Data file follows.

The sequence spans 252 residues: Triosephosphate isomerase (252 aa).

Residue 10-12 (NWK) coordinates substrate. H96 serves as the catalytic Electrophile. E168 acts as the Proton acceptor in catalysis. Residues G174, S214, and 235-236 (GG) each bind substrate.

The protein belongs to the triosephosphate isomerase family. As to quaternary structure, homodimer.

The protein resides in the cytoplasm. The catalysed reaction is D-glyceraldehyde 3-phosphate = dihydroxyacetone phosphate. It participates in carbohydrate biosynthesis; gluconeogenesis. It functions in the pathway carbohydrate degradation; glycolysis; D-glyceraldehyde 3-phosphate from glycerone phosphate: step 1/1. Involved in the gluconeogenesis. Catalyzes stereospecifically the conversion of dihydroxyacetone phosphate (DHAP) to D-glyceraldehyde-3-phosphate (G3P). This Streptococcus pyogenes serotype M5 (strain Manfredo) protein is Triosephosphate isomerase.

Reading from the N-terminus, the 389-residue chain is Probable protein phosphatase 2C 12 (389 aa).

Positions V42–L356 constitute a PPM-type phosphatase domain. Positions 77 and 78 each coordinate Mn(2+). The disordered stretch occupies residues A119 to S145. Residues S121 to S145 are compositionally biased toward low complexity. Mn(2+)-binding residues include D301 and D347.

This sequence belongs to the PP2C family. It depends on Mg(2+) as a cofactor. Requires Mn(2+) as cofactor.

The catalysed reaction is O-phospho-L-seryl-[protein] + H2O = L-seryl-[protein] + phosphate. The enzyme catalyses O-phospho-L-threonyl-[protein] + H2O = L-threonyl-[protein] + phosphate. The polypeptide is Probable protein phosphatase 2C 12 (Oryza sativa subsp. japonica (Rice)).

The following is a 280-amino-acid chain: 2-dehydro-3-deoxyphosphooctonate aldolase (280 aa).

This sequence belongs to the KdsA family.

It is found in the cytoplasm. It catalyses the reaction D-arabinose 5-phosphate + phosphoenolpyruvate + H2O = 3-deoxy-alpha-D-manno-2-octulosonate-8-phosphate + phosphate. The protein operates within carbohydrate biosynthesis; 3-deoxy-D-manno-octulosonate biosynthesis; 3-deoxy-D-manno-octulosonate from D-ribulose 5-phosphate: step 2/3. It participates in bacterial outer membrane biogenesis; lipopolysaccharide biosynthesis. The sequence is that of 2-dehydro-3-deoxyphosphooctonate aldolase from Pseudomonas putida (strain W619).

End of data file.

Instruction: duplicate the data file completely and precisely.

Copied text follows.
The sequence spans 252 residues: Triosephosphate isomerase (252 aa).

Residue 10-12 (NWK) coordinates substrate. H96 serves as the catalytic Electrophile. E168 acts as the Proton acceptor in catalysis. Residues G174, S214, and 235-236 (GG) each bind substrate.

The protein belongs to the triosephosphate isomerase family. As to quaternary structure, homodimer.

The protein resides in the cytoplasm. The catalysed reaction is D-glyceraldehyde 3-phosphate = dihydroxyacetone phosphate. It participates in carbohydrate biosynthesis; gluconeogenesis. It functions in the pathway carbohydrate degradation; glycolysis; D-glyceraldehyde 3-phosphate from glycerone phosphate: step 1/1. Involved in the gluconeogenesis. Catalyzes stereospecifically the conversion of dihydroxyacetone phosphate (DHAP) to D-glyceraldehyde-3-phosphate (G3P). This Streptococcus pyogenes serotype M5 (strain Manfredo) protein is Triosephosphate isomerase.

Reading from the N-terminus, the 389-residue chain is Probable protein phosphatase 2C 12 (389 aa).

Positions V42–L356 constitute a PPM-type phosphatase domain. Positions 77 and 78 each coordinate Mn(2+). The disordered stretch occupies residues A119 to S145. Residues S121 to S145 are compositionally biased toward low complexity. Mn(2+)-binding residues include D301 and D347.

This sequence belongs to the PP2C family. It depends on Mg(2+) as a cofactor. Requires Mn(2+) as cofactor.

The catalysed reaction is O-phospho-L-seryl-[protein] + H2O = L-seryl-[protein] + phosphate. The enzyme catalyses O-phospho-L-threonyl-[protein] + H2O = L-threonyl-[protein] + phosphate. The polypeptide is Probable protein phosphatase 2C 12 (Oryza sativa subsp. japonica (Rice)).

The following is a 280-amino-acid chain: 2-dehydro-3-deoxyphosphooctonate aldolase (280 aa).

This sequence belongs to the KdsA family.

It is found in the cytoplasm. It catalyses the reaction D-arabinose 5-phosphate + phosphoenolpyruvate + H2O = 3-deoxy-alpha-D-manno-2-octulosonate-8-phosphate + phosphate. The protein operates within carbohydrate biosynthesis; 3-deoxy-D-manno-octulosonate biosynthesis; 3-deoxy-D-manno-octulosonate from D-ribulose 5-phosphate: step 2/3. It participates in bacterial outer membrane biogenesis; lipopolysaccharide biosynthesis. The sequence is that of 2-dehydro-3-deoxyphosphooctonate aldolase from Pseudomonas putida (strain W619).